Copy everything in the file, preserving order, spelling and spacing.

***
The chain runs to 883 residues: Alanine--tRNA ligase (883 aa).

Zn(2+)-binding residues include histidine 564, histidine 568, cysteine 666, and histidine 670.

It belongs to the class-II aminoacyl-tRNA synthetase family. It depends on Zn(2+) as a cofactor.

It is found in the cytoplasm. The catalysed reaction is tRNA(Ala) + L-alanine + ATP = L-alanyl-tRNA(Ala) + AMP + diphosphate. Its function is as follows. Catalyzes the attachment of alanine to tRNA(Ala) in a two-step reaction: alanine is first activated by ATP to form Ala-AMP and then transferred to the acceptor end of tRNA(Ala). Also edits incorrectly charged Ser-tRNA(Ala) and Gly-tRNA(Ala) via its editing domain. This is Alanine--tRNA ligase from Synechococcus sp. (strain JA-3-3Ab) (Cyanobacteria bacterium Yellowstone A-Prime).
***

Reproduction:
The chain runs to 883 residues: Alanine--tRNA ligase (883 aa).

Zn(2+)-binding residues include histidine 564, histidine 568, cysteine 666, and histidine 670.

It belongs to the class-II aminoacyl-tRNA synthetase family. It depends on Zn(2+) as a cofactor.

It is found in the cytoplasm. The catalysed reaction is tRNA(Ala) + L-alanine + ATP = L-alanyl-tRNA(Ala) + AMP + diphosphate. Its function is as follows. Catalyzes the attachment of alanine to tRNA(Ala) in a two-step reaction: alanine is first activated by ATP to form Ala-AMP and then transferred to the acceptor end of tRNA(Ala). Also edits incorrectly charged Ser-tRNA(Ala) and Gly-tRNA(Ala) via its editing domain. This is Alanine--tRNA ligase from Synechococcus sp. (strain JA-3-3Ab) (Cyanobacteria bacterium Yellowstone A-Prime).